Only four games remain in the 2022-23 EuroLeague Women season, as the competition’s Final Four (postseason semifinals) tips-off Friday, pitting Fenerbahçe Alagöz Holding against Beretta Famila Schio and CBK Mersin Yenişehir Bld against ZVVZ USK Praha. The winners will then meet for the EuroLeague Women Championship on Sunday with a third-place game also being held that same day.
The EuroLeague Women playoff system is designed so that the teams in the Final Four will be cross-matched by regular-season group, and thus will not be familiar with their opponents. There is, however, a possibility that the final and third-place games are rematches of a regular-season game, depending on how the Final Four shakes out.
Final Four preview: Who will win it all in Prague?— EuroLeague Women (@EuroLeagueWomen) April 12, 2023
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As always, each game will be streamed live and for free on FIBA’s EuroLeague Women YouTube channel. Let’s meet the clubs that will be participating in the Final Four, as well as their strengths and notable players.
Beretta Famila Schio (Italy)
At a glance: 72.7 points, 7.8 made 3-pointers and 18.9 assists per game
This will be the first-ever Final Four appearance for Schio, which defeated Valencia Basket Club in a tightly-contested three-game quarterfinal series to get there. It was, in a way, a continuation of what we saw from both clubs during group play: Schio tied fellow Final Four participant CBK Mersin Yenişehir Bld for first place in Group B with a 10-4 record, while Valencia was considered to be the “best of the rest” in Group A at 9-5.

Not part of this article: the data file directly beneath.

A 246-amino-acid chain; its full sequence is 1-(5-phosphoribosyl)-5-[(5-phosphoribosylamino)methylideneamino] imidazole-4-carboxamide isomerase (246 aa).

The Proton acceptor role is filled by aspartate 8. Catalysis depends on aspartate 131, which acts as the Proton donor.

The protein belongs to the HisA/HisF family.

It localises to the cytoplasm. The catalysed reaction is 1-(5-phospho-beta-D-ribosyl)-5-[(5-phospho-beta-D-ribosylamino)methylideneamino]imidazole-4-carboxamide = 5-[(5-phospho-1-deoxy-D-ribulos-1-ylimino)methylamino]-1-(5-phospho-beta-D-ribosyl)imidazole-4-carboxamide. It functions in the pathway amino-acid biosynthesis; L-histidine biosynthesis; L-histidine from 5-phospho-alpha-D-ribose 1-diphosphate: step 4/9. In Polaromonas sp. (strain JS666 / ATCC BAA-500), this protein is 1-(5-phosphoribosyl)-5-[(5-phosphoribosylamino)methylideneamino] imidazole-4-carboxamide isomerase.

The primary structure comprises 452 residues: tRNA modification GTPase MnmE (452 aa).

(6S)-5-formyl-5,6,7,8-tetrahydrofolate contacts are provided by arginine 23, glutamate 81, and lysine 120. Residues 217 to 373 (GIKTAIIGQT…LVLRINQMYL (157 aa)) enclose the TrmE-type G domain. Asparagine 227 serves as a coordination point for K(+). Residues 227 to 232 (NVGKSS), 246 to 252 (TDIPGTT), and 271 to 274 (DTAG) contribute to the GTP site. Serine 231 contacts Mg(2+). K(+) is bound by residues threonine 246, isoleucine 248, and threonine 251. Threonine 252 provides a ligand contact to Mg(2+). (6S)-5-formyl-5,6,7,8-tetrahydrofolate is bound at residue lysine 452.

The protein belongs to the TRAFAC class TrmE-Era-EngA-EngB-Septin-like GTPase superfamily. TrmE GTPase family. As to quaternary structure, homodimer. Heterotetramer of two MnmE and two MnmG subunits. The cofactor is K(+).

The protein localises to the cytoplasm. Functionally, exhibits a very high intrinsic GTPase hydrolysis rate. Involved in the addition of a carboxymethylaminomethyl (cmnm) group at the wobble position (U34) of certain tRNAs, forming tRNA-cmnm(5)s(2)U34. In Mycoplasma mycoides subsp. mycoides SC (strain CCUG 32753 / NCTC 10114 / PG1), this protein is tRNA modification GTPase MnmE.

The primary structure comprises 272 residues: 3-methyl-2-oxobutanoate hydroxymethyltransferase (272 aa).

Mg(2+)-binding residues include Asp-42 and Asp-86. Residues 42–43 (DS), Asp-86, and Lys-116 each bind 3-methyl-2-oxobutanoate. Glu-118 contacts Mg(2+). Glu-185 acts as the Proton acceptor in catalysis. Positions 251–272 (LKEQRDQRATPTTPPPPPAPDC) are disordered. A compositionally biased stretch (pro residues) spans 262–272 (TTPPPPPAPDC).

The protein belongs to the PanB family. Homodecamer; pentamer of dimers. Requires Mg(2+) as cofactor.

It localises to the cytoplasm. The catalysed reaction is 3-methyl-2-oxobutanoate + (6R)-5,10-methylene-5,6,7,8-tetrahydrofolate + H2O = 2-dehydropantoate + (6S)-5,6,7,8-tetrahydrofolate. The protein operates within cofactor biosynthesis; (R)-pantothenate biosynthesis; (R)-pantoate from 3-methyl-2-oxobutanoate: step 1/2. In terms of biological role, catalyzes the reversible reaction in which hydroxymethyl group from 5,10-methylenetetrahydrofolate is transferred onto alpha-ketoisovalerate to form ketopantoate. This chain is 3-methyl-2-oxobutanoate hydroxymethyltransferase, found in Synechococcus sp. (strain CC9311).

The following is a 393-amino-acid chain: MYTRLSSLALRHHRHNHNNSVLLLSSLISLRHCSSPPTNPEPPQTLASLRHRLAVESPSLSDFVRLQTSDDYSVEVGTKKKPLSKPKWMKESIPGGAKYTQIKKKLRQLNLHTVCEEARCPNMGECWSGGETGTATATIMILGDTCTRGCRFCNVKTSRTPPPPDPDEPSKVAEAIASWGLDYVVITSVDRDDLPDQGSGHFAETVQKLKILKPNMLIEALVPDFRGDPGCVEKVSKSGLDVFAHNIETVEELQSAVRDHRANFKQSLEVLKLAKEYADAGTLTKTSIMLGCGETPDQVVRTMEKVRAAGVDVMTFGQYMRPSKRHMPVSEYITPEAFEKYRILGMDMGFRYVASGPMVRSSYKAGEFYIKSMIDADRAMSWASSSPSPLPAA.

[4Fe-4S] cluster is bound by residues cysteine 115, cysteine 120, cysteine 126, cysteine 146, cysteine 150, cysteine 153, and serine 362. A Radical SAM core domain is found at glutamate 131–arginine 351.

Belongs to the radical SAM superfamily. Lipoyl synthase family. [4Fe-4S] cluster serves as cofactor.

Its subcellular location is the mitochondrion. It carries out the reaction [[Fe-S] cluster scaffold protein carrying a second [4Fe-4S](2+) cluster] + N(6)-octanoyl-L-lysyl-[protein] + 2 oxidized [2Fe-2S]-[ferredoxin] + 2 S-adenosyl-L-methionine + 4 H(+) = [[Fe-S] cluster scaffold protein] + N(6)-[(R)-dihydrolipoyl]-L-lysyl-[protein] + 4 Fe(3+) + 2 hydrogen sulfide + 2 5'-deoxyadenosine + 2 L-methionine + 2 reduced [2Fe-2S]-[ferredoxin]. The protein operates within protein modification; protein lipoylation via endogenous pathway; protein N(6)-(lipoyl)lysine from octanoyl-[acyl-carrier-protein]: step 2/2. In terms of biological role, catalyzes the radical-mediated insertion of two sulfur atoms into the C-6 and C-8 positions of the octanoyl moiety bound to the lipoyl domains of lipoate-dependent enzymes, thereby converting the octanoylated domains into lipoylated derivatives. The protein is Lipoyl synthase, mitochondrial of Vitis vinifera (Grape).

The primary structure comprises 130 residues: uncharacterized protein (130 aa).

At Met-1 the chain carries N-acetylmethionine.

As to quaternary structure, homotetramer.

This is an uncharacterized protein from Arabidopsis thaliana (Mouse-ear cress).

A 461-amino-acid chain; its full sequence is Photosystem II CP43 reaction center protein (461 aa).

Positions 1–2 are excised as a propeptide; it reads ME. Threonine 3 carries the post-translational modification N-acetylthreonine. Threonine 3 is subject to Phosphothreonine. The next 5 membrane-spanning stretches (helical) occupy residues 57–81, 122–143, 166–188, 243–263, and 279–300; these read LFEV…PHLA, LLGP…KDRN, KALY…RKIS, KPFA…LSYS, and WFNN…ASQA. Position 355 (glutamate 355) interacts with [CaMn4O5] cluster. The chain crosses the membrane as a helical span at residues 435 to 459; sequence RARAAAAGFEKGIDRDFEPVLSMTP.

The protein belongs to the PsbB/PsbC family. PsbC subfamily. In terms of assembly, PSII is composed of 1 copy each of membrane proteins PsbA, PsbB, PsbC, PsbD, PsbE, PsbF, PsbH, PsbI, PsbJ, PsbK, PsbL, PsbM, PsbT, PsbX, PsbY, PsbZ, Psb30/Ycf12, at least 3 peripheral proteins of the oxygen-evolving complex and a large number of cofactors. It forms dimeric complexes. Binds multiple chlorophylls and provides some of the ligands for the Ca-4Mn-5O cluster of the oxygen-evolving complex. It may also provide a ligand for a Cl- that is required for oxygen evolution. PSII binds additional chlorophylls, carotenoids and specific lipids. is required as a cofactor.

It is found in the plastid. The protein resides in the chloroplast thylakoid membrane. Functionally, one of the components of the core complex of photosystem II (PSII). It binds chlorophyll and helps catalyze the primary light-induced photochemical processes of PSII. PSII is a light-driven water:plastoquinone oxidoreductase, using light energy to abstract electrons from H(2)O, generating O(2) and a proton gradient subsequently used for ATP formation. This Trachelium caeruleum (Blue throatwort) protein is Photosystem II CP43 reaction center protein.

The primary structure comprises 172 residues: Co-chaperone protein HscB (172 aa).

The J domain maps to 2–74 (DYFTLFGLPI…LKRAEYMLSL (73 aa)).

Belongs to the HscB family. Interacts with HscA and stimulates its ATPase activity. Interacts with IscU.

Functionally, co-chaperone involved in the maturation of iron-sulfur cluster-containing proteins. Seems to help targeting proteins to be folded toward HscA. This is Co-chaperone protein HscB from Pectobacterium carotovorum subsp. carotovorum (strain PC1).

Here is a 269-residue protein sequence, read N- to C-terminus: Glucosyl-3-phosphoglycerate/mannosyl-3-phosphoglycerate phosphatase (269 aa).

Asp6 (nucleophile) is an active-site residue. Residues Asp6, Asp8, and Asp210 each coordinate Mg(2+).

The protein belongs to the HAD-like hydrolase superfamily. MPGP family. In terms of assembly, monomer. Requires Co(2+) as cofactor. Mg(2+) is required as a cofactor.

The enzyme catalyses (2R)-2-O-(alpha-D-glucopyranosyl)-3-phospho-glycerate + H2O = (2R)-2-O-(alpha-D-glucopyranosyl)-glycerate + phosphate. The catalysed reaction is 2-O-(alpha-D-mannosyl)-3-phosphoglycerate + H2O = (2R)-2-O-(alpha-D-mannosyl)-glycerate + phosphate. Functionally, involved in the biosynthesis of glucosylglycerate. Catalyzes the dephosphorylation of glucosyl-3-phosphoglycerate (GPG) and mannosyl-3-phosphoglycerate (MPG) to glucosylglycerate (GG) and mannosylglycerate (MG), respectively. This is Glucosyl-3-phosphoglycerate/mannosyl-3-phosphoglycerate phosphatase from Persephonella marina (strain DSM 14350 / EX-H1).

Schio will likely be considered an underdog entering the Final Four, but that’s not to say the Italian club doesn’t have talent. Rhyne Howard and Marina Mabrey combine to average 26.5 points, 3.2 steals and 3.5 made 3-pointers per game on the perimeter, while Astou Ndour-Fall has put together one of the better seasons of her storied international career, averaging 11.8 points and 5.9 rebounds per game while shooting 53.9 percent from the field.
If Schio is going to pull off an upset (or even two) in the Final Four, however, it will need each of these players playing at the peak at the same time, which has been hard to come by this season. Schio’s ability to fire away from the outside could definitely be seen as an advantage it has over other Final Four participants — Howard and Mabrey combined to shoot 10.2 threes per game, and Schio as a team takes and makes more shots from behind the arc than any other in the Final Four — and in a single-elimination format, all it takes is one hot shooting performance for history to be made. We’ll see if Schio’s stars are up to the challenge.
CBK Mersin Yenişehir Bld (Turkey)
At a glance: 70.4 points and 14.5 free throws made per game; 80.5 percent free throw percentage
It took a while for Mersin to truly hit its stride, and a 2-3 start and Jonquel Jones’ early departure from the club were definitely lowlights, but the Group B favorites finished group play strong, winning their last five games. Two blowout victories against Tango Bourges Basket in the quarterfinals later, and Mersin is looking like a club that truly belongs with the rest of the EuroLeague Women elite.
Mersin has arguably the most dynamic starting backcourt in the competition, with Chelsea Gray and Tiffany Hayes combining to average 32.7 points and 9.2 assists per game. Gray, in particular, has had a terrific season, at times carrying the club with her usual clutch shot-making, while Hayes has been the engine driving Mersin’s success at the free throw line; no team shoots or makes more free throws than Mersin, which is the one clear statistical advantage the club has over its opponents.